WikiLeaks may have blood on its hands, U.S. says
WASHINGTON (Reuters) - The whistle-blowing website WikiLeaks may have blood on its hands, the Pentagon said on Thursday, warning its unprecedented leak of secret U.S. military files could cost lives and damage trust of allies.
An Army intelligence officer, already under arrest, is at the center of an investigation into the leak of more than 90,000 secret records to WikiLeaks, one of the biggest security breaches in U.S. military history, U.S. officials have said.
Defense Secretary Robert Gates declined to comment on the probe but said he could not rule out more leaks of classified information. He also announced plans to tighten access to sensitive intelligence data.
"I don't know whether there is anyone else out there that is a party to this," Gates said at the Pentagon in his first public comments since Sunday's publication of the documents.
Admiral Mike Mullen, who as chairman of the Joint Chiefs of Staff is the top U.S. military officer, lashed out at WikiLeaks' founder Julian Assange, who says he aims to expose corporate and government corruption.
"Mr. Assange can say whatever he likes about the greater good he thinks he and his source are doing," Mullen said. "But the truth is they might already have on their hands the blood of some young soldier or that of an Afghan family."
Gates said he did not know whether Assange should face criminal prosecution or whether WikiLeaks should be treated like a media organization protected by free speech rights under the U.S. Constitution. "I think that's a question for people who are more expert in the law than I am," he said.
But asked about a possible broadening of the criminal investigation to include WikiLeaks, Gates said he had asked the FBI to assist the Army's probe to ensure that the investigation "can go wherever it needs to go."
President Barack Obama and military top brass have played down any revelations from the leaked documents, which have fanned doubts in Washington about the unpopular and costly nine-year-old war.
June was the deadliest month for foreign troops since the start of the conflict in 2001 and U.S. officials warn they expect casualties will keep rising over the summer.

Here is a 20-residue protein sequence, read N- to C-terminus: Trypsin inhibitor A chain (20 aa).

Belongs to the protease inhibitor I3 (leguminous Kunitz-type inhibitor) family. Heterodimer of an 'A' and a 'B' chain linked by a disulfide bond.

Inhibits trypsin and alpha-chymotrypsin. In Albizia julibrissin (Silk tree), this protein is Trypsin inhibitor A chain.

U.S. CONTACTS AT RISK
Obama met his national security team at the White House on Thursday and officials said the WikiLeaks case was discussed.
Gates, a former CIA director, told reporters his biggest concern was that Afghans and other allies would no longer trust the United States to keep their secrets safe. The documents include intelligence reports and expose names of contacts.
"I spent most of my life in the intelligence business, where the sacrosanct principle is protecting your sources," Gates said.
"It seems to me that, as a result of this massive breach of security, we have considerable repair work to do in terms of reassuring people and rebuilding trust, because they clearly -- people are going to feel at risk."
He said there were technological solutions to tighten security of classified military networks. One defense official suggested possible measures could include deactivating computer functions used to download data onto portable devices, like CDs or thumb-drives.
Beyond exposing U.S. contacts, the leaked documents also threw an uncomfortable spotlight on links between Pakistan's Inter-Services Intelligence agency and insurgents who oppose U.S. troops in neighboring Afghanistan.
Mullen acknowledged some ties remained but said Islamabad was "strategically shifting" against insurgents.
"There have been elements of the ISI that have ... a relationship with extremist organizations and that we, you know, we consider that unacceptable. In the long run I think that the ISI has to strategically shift," he said.
"And they are strategically shifting. That doesn't mean that they are through that shift at all."
The Army investigation into the incident has focused on Army specialist Bradley Manning, who was already charged earlier this month with leaking information previously published by WikiLeaks, U.S. defense officials say.
Manning is awaiting trial on charges of leaking a classified video showing a 2007 helicopter attack that killed a dozen people in Iraq, including two Reuters journalists.
Neither Manning nor anyone else has been named as a suspect in the latest leak and investigators are not ruling out the involvement of multiple individuals.
(Editing by Mohammad Zargham)
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